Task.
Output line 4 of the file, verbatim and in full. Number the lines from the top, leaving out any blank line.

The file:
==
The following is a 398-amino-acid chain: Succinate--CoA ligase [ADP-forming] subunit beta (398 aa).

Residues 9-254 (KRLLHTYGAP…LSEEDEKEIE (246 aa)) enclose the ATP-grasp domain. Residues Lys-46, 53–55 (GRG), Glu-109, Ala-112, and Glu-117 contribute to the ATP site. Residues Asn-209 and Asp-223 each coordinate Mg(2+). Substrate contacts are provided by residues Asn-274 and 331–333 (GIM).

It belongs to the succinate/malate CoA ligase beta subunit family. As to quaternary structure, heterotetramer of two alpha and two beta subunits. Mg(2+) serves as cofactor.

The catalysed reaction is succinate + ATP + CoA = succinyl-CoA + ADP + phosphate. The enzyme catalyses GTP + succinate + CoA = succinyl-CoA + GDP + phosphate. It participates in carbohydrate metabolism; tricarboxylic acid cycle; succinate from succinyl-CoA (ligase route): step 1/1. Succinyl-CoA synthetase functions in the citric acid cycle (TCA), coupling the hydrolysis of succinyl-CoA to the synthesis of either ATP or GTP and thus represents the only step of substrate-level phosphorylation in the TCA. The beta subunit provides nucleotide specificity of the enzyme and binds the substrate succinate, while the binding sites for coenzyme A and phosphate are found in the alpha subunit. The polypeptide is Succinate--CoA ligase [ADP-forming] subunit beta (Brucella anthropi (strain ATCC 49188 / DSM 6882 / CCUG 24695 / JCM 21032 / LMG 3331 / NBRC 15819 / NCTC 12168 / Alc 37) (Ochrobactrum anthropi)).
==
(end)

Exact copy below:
The catalysed reaction is succinate + ATP + CoA = succinyl-CoA + ADP + phosphate. The enzyme catalyses GTP + succinate + CoA = succinyl-CoA + GDP + phosphate. It participates in carbohydrate metabolism; tricarboxylic acid cycle; succinate from succinyl-CoA (ligase route): step 1/1. Succinyl-CoA synthetase functions in the citric acid cycle (TCA), coupling the hydrolysis of succinyl-CoA to the synthesis of either ATP or GTP and thus represents the only step of substrate-level phosphorylation in the TCA. The beta subunit provides nucleotide specificity of the enzyme and binds the substrate succinate, while the binding sites for coenzyme A and phosphate are found in the alpha subunit. The polypeptide is Succinate--CoA ligase [ADP-forming] subunit beta (Brucella anthropi (strain ATCC 49188 / DSM 6882 / CCUG 24695 / JCM 21032 / LMG 3331 / NBRC 15819 / NCTC 12168 / Alc 37) (Ochrobactrum anthropi)).